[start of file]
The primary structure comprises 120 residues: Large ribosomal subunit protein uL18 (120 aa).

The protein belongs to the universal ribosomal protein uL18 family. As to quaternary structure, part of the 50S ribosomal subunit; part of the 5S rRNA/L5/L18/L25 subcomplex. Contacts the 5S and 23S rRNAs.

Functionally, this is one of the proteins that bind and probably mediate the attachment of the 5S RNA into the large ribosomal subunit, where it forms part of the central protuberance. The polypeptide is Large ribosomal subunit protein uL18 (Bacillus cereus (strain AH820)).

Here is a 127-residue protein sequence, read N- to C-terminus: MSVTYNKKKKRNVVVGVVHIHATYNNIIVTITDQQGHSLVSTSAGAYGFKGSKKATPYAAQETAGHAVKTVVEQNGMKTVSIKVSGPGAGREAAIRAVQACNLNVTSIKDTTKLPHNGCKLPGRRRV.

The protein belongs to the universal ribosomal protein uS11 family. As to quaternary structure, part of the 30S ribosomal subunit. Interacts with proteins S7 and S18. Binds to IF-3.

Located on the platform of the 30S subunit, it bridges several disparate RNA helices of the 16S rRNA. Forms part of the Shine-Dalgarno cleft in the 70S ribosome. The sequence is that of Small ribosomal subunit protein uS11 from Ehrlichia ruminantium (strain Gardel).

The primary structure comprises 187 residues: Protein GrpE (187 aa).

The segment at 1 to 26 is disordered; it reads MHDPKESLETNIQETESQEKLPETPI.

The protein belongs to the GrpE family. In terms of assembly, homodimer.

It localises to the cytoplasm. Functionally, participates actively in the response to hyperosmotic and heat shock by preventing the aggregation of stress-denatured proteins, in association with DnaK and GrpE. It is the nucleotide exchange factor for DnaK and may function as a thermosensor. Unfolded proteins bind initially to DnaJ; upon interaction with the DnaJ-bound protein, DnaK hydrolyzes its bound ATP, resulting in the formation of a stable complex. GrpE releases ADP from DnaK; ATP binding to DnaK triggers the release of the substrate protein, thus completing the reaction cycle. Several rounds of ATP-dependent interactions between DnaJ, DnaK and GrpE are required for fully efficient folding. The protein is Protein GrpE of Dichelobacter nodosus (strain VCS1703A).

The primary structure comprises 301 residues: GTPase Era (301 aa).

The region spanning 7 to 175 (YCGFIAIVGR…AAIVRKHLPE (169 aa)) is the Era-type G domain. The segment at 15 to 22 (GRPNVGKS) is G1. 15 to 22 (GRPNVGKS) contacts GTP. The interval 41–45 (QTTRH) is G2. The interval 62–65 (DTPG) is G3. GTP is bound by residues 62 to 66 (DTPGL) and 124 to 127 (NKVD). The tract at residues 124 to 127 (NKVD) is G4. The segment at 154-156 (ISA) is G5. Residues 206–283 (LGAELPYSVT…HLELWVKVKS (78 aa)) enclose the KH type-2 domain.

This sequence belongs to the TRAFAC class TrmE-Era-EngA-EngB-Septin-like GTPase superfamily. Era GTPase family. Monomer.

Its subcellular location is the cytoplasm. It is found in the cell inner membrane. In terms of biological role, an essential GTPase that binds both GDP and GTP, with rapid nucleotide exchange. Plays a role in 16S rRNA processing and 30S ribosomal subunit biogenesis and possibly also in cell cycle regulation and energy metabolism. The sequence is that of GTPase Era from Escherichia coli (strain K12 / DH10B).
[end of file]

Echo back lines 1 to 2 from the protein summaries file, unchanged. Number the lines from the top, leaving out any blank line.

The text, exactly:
The primary structure comprises 120 residues: Large ribosomal subunit protein uL18 (120 aa).

The protein belongs to the universal ribosomal protein uL18 family. As to quaternary structure, part of the 50S ribosomal subunit; part of the 5S rRNA/L5/L18/L25 subcomplex. Contacts the 5S and 23S rRNAs.